Different Type Of Wine Glasses For Different Type Of Wine

Even though industry professionals may be familiar with how to navigate a glass cabinet, it can be difficult to choose the right glassware for your dinner party.

We spoke with Gabe Geller, the communications director at US importer Royal Wine. He gave us a detailed explanation on when to choose a balloon shape or tulip depending on the type of serve.

Red wine

According to Geller, it’s all about physics. “The bowl of glass was designed with surface area as a consideration.”

Red wine glasses have a wider bowl than most other glasses. This allows you to place your nose in the glass and detect aromas.

Red wines require a greater surface area in order to soften and breathe.

Two important processes take place when wine and air interact: evaporation and oxidation. These processes can be altered to improve wine’s quality by allowing them to take place.

Red wines are more likely to be both more alcoholic and contain more volatile compounds. Volatile compounds can evaporate quickly in the air. These volatile compounds can be quickly dissipated by using a wine glass with a greater surface area. This allows the wine to have a more intense bouquet. Wine sulfites also disperse if it is allowed to breathe.

Second, oxygen exposure (or bartender apron) is critical to let the wine’s flavor and aroma shine through. This is especially true for wines that have been kept in the cellar for a while. These wines are subject to chemical reactions that create complex flavor profiles. These wines are sometimes described as being “closed” after the cork has been removed. Using a larger glass allows these compounds and wine to “open up.”

Geller stated that red wines need to breathe. Therefore, a larger, more round bowl with a wider opening is best for them.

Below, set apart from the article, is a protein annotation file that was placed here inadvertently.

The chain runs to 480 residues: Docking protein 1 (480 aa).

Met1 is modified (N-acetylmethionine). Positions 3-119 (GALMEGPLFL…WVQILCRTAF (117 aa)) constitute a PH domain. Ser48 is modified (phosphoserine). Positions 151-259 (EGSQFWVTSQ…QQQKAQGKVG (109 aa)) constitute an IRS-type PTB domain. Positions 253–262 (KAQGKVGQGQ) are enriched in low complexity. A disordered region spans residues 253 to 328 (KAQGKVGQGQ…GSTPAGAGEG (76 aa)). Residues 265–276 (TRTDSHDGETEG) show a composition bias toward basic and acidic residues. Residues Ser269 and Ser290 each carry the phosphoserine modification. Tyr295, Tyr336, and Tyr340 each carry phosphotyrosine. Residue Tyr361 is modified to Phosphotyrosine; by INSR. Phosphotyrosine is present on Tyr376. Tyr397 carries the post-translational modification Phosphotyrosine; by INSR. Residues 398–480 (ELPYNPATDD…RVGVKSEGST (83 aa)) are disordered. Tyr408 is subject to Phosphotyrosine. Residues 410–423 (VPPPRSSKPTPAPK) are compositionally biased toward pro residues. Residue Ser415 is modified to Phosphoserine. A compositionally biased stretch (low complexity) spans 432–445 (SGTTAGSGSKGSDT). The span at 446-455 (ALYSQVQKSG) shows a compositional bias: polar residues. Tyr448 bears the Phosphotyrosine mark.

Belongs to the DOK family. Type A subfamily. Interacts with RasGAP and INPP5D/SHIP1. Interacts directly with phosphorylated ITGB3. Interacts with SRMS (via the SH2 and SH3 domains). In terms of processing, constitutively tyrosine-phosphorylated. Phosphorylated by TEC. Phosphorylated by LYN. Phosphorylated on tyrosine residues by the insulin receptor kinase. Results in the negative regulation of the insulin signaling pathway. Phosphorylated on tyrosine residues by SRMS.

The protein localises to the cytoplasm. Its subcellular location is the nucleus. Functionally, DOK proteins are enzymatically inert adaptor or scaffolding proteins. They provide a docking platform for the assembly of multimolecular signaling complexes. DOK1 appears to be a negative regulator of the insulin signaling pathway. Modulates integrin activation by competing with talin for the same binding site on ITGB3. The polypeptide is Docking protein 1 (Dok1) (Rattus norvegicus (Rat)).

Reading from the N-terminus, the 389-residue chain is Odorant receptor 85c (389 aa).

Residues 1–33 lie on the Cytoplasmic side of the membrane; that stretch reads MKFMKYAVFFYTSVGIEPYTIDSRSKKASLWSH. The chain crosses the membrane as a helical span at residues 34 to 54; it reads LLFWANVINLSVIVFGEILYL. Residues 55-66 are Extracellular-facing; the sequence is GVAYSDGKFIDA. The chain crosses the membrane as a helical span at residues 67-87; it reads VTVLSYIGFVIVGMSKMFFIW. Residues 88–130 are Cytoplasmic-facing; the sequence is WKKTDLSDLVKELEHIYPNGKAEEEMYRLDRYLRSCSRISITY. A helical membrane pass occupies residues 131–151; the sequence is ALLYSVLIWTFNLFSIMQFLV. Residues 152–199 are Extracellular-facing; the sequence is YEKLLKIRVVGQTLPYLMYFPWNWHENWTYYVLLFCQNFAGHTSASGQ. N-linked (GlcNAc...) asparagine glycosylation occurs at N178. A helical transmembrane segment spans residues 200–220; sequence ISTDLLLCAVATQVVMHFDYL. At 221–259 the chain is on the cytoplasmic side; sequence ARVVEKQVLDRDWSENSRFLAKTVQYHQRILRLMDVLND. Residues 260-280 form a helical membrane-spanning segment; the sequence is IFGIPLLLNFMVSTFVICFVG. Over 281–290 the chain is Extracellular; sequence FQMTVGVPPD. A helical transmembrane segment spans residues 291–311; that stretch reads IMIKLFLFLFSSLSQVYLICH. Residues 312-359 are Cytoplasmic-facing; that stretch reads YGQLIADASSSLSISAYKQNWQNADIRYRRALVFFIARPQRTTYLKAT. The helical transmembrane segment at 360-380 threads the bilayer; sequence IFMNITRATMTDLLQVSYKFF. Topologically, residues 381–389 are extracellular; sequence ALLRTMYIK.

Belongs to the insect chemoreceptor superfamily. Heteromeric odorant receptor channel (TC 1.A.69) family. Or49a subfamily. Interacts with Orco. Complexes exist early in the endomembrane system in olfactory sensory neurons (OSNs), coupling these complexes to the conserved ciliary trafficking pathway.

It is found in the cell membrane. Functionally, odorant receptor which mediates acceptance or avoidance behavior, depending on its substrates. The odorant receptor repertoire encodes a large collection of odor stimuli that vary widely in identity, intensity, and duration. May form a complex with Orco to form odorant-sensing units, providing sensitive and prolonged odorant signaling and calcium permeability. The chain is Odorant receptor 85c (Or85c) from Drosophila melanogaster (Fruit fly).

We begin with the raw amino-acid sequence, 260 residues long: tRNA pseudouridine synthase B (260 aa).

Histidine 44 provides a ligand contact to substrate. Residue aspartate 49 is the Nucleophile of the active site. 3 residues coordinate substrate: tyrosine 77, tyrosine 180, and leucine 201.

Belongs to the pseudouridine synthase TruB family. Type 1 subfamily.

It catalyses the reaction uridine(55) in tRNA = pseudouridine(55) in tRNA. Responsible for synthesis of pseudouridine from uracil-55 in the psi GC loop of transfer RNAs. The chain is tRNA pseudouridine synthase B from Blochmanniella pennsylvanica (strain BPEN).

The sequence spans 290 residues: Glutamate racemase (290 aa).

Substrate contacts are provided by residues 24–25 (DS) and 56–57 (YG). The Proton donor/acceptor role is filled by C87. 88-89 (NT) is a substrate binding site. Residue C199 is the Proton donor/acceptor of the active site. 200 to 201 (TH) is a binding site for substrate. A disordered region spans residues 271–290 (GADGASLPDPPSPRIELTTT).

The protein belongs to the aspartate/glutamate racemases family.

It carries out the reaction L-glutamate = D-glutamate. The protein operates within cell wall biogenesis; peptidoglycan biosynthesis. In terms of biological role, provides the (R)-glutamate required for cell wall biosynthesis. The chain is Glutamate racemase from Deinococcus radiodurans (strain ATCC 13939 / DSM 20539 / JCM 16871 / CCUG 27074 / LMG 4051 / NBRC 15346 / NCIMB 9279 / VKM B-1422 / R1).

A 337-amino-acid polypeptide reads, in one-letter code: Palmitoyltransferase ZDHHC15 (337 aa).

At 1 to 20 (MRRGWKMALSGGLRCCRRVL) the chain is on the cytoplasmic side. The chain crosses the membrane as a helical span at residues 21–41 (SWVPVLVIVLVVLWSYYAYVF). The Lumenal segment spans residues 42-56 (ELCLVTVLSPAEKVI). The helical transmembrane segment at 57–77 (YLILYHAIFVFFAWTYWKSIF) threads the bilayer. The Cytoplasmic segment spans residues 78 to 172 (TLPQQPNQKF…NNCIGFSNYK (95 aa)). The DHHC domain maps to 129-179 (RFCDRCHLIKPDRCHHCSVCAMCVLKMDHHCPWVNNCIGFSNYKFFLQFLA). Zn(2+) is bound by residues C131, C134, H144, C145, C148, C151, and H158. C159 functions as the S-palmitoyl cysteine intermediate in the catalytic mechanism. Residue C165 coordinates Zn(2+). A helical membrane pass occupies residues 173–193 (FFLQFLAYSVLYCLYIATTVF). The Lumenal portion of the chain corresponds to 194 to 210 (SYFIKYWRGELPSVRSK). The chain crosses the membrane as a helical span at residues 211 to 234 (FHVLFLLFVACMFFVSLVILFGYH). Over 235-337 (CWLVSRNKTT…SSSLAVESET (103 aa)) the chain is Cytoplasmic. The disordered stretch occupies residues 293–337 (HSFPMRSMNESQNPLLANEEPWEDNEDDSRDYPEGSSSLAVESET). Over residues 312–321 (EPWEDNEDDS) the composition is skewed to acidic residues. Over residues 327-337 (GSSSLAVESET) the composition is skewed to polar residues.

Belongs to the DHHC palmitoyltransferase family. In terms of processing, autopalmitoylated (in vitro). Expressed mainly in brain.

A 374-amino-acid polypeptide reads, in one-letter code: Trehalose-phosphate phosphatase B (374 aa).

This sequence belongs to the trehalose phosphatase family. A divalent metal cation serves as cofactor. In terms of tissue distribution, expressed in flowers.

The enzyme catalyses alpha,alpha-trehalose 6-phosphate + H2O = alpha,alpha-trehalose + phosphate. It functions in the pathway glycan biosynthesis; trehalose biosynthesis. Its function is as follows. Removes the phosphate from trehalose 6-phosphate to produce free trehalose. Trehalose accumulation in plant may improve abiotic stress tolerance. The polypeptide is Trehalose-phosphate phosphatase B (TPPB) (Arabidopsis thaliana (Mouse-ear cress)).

There are many types of red wine glasses

It is generally accepted that red wines are better served in a larger glass. However, there are some red wines that can benefit from slight changes to the shape of the glass.

Wine glasses that are taller than normal allow the wine to flow to the back of your mouth. This allows for more bitter flavors to shine. The “Bordeaux” wine glass is tall and has a wide bowl. It is designed to be used with reds such as Syrah or Cabernet Sauvignon.

The “Burgundy” glass has a larger bowl that can pick up aromas from delicate red wines like Pinot Noir. This glass directs the wine to the tip.

White wines

White wines don’t need to be as big as red wines for their aromas and flavors to come through.

The bowl will be more U-shaped than a red wine glasses, and it will allow the aromas to flow. A smaller bowl helps the wine retain its cooler temperature.

Young whites will benefit from a slightly larger glass opening that directs the wine towards the tip of the tongue. However, mature expressions should be served in taller glasses to allow the wine to reach the back and sides. This allows you to enjoy the richer, butterier, and more oaky flavors.

Rose wines

Roses can be served in white wine glasses, as they are made similarly to reds. However, roses see very little skin exposure than reds.

Geller says that there are glasses specifically made for roses, which have fruity, slightly sweeter flavors.

These glasses have shorter bowls, which are sometimes tapered or have a flared edge. He explained that the rim can affect how you drink. “The flair directs the wine to the tip of your tongue.”


It all depends on what you like when it comes to fizz. Cava and Prosecco with lighter flavors are often best suited for tall, narrow glasses (often called flutes), which capture carbon dioxide in sparkling wines to keep them bubbly.

If you enjoy complex fizz, especially if it has been bottle-fermented then a larger, white wine-style, the glass may be more suitable. This is because the flavor compounds can reach a larger surface area of oxygen and allow them to breathe, much like still wines.

Personal tastes

It all comes down to personal taste. Every person is unique, so the benefits of wine glasses can vary.

Geller said that there’s no reason for you to believe you will ever be judged on your stemware. And you don’t need to be a professional sommelier in order to select the right glass.

He recommends that you choose a narrow glass with a wide bowl at the top. It should hold approximately 13 oz. Wine.

“A good universal wineglass is perfect for any occasion, from a summer Ramon Cardova Rosado to a vintage Bordeaux.”